Also, the way you wield your whip has a deciding effect. Do you pull back your whip just before or after the moment your whip lands? Or do you really land the whip on the skin? Then the full energy of the whip will find its way deeper into the tissue. The first technique tends to remain more superficial, more stingy, the latter tends to bruise deeper and often feels more thuddy.
Having said this sounds maybe as if I would state that you need to be really really careful with breast but that is not what I am saying. I often quote Betty White:
“Why do people say “grow some balls”? Balls are weak and sensitive. If you wanna be tough, grow a vagina. Those things can take a pounding.”
A body is often stronger than we think. When we listening to a porn actress on fetlife she clearly states that she has not ever heard of any breast problems due to the (ab)use… and those breasts are hit with various implements, bound with really thin leather straps. Those breasts are really suffering for their and our pleasure in the Kink.com ‘approach’. 🙂 Both tighter bondage and harder hits were dealt to her breasts and her implants.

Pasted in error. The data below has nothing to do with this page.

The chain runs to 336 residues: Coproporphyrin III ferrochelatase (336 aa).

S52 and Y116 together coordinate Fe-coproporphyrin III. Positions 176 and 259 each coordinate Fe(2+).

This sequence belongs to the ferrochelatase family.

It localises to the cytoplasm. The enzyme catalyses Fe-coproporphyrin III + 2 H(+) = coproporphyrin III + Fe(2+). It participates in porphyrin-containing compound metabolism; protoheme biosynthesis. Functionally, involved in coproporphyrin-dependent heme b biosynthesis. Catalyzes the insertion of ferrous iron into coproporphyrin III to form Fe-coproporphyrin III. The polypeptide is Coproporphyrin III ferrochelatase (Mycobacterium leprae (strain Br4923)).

So let’s think biological. We enjoy breast torture because they tender. And tender flesh can be bruised easier. Do take into account that the blood flow in breasts is not as good as the blood flow in -let’s take a random body part- the buttocks. So they will heal more slowly and because bruises can start a negative vicious circle akin to the shin splint where the body’s attempts to heal do obstruct the blood flow, therefore creating new problems. So especially if you combine firm breast bondage and impact-play you shouldn’t do that over a longer period of time because repair needs room and oxygenated blood ( hence the <20 minutes. Perhaps directing your attention elsewhere).
We don’t know of any conclusive studies so we can not give definitive answers.
So maybe not you, but your dominant should read this article. The techniques of the Dom(me) decide what happens to the breasts and his skill makes a difference. If one knows the techniques and has practiced a lot on pillows :-), the chances aren’t that big that you will do things you will regret to the titties of your girlfriend.
And of course the question “how much pain is still healthy?” is still unanswered. I tend to always tend to not ask for “how much” but rather I ask for the qualitative differences in pain. There is “good pain”, “sweet pain”. And then there is pain that is somehow “not right” or “too much!” I would advise you to want to follow that distinction and listen to your body. Enjoy the ‘torture’ and communicate that to your partner. We tend to loose that qualitative possibility when we are drinking more or use more of drugs like XTC or coke. So I wouldn’t advise the tougher breastplay intoxicated, both for you and for your partner.
So dear S (and other readers) have a lot of fun with your breasts,
Moderation is the key to indulgence…